4 Air conditioners use an outdoor coil or compressor to dump unwanted heat outdoors.

4A The cooling coil (or evaporator) is usually a separate unit mounted in the duct next to your furnace.

5 Supply ducts bring heated or cooled air into the home. Some homes use pipes and radiators, instead of ducts.

5A The return duct(s) bring house air back to the system to be heated or cooled.

5B Holes in ducts let hot or cold air out of the house, reducing comfort and efficiency. These leaks also change the pressure in your home, bringing in soil gases or mold from your basement or carbon monoxide from your garage or heating system, causing ice dams or moisture damage.

6 Your water heater may be powered by gas, electricity, oil, or propane. It may be wasting energy even when you aren’t using hot water.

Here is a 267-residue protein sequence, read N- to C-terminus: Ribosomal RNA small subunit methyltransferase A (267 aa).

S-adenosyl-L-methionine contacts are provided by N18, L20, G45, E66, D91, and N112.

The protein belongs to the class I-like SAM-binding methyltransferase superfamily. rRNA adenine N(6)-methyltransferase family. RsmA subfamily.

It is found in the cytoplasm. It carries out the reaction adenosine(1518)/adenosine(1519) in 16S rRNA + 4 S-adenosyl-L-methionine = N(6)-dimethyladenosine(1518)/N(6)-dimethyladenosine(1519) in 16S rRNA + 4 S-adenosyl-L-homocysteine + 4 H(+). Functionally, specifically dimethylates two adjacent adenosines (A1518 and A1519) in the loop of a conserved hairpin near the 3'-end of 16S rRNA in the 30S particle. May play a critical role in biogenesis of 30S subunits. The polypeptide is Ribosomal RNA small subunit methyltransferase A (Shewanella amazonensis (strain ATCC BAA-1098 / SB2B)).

6A Your water heater or furnace vent system can leak combustion gases, including deadly carbon monoxide, because of air pressures in the house created by exhaust fans or your furnace fan.

7 Plumbing pipes bring hot and cold water to your plumbing fixtures. The fixtures, and the way you use hot water, consume energy.

8 Your electrical system includes a meter, circuit breakers, and wires to bring electricity to lights, appliances, and outlets. It doesn’t use electricity; it only carries it where it’s needed.

8A Large and small appliances use electricity when you are operating them, and sometimes when you aren’t.

9 Your fuel supply system consists of a gas meter and pipes. Like the electrical system, it doesn’t use gas; it only supplies fuel where it’s needed. If you use oil or propane, it is stored in a tank on your property.

How Much Can I Save?

The energy business is full of good news and bad news. The bad news is that your energy usage is probably high; the good news is that there’s potential for real savings. The more you’ve been using, the more you can save.